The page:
Economic tailwinds are slightly outpacing countervailing headwinds in the U.S., and the resulting moderate growth should continue to provide a slight boost for manufacturing, according to a report from Cliff Waldman, chief economist for the MAPI Foundation.
Waldman's report, Growing Upside Potential for U.S. Manufacturing Growth, includes the MAPI Foundation’s most recent forecast, which remains mostly unchanged from February and June. Between 2017 and 2020, MAPI projects annual U.S. GDP growth to be an average 2.2 percent across the four-year period.
It also forecasts U.S. manufacturing growth to average 1.7 percent from 2017 to 2020, just slightly faster than the 1.6 percent average growth rate projected in June.
According to Waldman, U.S. economic expansion, which began in June 2009, is showing no signs that it is about to end. It is currently benefiting from a host of encouraging signs, including:
- The rebound from China’s protracted slowdown continues.
- The eurozone economy is showing markedly better growth performance.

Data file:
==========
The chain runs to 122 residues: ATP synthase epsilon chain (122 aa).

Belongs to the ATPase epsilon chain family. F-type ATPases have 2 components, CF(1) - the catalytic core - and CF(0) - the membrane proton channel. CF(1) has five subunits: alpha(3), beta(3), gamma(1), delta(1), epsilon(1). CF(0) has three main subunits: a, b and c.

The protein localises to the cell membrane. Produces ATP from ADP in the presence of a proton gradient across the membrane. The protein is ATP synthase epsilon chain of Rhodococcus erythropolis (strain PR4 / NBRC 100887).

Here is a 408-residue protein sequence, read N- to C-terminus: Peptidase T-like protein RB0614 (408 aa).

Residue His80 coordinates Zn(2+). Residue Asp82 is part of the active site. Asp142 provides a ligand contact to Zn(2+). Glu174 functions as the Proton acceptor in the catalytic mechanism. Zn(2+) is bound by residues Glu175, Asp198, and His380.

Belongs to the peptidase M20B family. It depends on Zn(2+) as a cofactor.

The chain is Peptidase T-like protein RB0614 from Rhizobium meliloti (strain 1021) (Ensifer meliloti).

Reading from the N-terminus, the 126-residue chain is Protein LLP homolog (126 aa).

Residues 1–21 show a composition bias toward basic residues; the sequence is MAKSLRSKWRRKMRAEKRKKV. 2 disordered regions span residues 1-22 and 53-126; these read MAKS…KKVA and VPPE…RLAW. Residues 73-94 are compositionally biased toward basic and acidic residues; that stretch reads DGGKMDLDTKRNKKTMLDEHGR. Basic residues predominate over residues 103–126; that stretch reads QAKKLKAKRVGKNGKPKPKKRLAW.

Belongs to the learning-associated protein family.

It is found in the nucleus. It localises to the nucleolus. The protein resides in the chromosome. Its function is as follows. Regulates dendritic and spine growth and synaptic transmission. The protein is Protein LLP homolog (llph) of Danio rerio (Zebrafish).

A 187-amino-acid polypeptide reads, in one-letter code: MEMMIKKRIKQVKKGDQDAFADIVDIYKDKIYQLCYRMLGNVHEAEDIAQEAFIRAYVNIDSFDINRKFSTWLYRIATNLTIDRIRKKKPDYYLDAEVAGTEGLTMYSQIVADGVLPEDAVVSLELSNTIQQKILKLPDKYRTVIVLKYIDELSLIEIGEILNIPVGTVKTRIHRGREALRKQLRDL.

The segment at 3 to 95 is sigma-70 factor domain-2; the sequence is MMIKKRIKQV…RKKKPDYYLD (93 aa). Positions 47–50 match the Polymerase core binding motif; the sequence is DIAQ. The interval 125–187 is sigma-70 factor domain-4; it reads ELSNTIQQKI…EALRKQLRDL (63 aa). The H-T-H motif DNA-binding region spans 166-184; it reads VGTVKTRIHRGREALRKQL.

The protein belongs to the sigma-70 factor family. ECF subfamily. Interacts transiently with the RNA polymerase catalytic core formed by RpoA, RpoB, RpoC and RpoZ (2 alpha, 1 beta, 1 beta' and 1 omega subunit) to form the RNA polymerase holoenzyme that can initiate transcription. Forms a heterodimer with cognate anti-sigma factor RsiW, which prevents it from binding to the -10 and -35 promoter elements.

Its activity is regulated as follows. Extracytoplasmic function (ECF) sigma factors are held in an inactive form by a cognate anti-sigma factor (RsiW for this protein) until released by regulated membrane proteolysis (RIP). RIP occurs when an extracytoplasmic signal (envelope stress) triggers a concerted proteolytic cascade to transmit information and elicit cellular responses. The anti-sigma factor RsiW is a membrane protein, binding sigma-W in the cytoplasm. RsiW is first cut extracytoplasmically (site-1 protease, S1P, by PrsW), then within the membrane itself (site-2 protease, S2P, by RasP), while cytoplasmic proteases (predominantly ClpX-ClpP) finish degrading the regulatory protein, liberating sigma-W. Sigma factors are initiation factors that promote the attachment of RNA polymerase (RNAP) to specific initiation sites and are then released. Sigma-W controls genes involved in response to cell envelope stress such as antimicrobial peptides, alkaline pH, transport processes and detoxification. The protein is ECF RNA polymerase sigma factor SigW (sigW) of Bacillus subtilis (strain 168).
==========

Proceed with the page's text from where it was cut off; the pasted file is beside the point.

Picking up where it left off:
- Japan has now had the longest stretch of growth in 11 years.
- The persistent fall in the value of the dollar, nearly 7 percent since January, should be a positive for U.S. manufacturers in terms of global competitive pricing, somewhat mitigating the challenges that arose with the dollar’s post-2014 appreciation.
But the U.S. is also facing a few uncertainties that could derail the steady growth, starting with recent extreme weather.
"The impact of Hurricane Harvey that descended upon South Texas and Louisiana in late August is the most significant uncertainty for U.S. manufacturing growth for the balance of 2017 and into the early months of 2018," Waldman says. "While the impact of Hurricane Irma, which ravaged the large state of Florida, won’t be known for some time, it seems clear that it will exacerbate the already substantial supply chain interruptions that follow from Hurricane Harvey, with measurable implications for manufacturing growth performance."
Waldman also warns that "escalating U.S. political and policy uncertainties resulting from a multitude of difficulties with the current U.S. administration could have significant financial market repercussions, which could adversely affect U.S. growth."